Background: Gallbladder perforation is difficult to diagnose and is associated with significant morbidity. This study investigates factors affecting outcome in patients with gallbladder perforation over two decades.
Materials and methods: From 1982 to 2002 data from patients undergoing cholecystectomy at one institution were prospectively collected. Patients treated for gallbladder perforation and gangrenous cholecystitis were identified and outcomes were compared. The chi(2) test, Student's t-test, and Mann-Whitney rank sum test were used for statistical analysis.
Results: Two hundred eight of 11,360 patients who underwent cholecystectomy were diagnosed with gangrenous cholecystitis and 30 were diagnosed with gallbladder perforation. The perforation was contained in 9 and free in 21 patients. The diagnosis of gallbladder perforation was made preoperatively in 3% of patients. Men outnumbered women and Hispanics outnumbered Caucasians. Compared to patients with gangrenous cholecystitis, patients with gallbladder perforation presented at an older age (53 versus 60 years; P < 0.05), had more cardiovascular comorbidity (29% versus 50%; P < 0.05) and postoperative complications (19% versus 37%; P < 0.05), and required more ICU admissions (9% versus 33%; P < 0.001) and longer hospital stays (8 versus 13 days; P < 0.001). Early cholecystectomy within 24 h improved outcome (P < 0.05).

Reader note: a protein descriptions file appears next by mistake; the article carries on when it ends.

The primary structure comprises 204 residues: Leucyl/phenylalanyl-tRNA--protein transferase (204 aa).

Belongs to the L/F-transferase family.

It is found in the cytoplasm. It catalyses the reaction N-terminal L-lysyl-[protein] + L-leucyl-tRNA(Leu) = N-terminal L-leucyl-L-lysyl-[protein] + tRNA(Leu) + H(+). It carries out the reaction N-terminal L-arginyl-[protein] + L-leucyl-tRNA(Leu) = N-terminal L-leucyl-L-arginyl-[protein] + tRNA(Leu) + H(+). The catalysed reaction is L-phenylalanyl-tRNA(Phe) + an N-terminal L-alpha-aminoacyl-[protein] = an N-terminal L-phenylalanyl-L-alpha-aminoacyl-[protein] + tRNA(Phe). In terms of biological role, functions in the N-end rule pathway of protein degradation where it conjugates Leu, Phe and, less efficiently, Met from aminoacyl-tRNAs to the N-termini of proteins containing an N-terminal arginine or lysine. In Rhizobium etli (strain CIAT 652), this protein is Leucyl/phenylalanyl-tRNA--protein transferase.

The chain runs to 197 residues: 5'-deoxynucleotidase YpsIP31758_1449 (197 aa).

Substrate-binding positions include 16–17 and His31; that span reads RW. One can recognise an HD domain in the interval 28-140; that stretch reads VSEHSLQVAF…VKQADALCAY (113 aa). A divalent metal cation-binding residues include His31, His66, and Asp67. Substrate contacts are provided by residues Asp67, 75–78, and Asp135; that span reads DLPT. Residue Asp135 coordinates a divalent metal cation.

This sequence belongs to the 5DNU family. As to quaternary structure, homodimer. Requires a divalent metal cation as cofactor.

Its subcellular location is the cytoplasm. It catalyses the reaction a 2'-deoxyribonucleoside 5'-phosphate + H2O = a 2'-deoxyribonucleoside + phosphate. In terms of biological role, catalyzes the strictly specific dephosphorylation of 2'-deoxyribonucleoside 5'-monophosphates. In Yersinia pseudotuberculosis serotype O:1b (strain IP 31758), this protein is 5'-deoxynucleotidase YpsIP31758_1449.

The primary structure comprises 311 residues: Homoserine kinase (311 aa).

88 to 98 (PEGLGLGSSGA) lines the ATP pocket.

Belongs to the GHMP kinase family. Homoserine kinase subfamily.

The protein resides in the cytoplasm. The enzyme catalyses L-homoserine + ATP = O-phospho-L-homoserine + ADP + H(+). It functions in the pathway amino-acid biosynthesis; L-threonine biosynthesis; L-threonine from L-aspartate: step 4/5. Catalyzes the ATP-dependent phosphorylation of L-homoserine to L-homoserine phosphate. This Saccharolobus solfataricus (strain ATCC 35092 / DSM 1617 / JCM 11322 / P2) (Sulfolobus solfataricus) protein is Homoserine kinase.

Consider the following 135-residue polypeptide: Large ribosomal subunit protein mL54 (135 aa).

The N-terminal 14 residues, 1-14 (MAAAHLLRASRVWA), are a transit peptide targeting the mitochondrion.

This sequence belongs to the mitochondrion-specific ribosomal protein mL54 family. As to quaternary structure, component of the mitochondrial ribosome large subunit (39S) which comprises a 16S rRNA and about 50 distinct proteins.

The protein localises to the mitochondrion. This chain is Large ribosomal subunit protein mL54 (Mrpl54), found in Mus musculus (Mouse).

Conclusions: Gallbladder perforation is a rare complication of cholelithiasis that occurs more often in men, Hispanics, and older patients. It is rarely diagnosed preoperatively. Late operative intervention is associated with increased morbidity, mortality, number of ICU admissions, and long postoperative hospital stays. An early cholecystectomy strategy may lead to improved outcomes but may be difficult to implement and may not be cost-effective.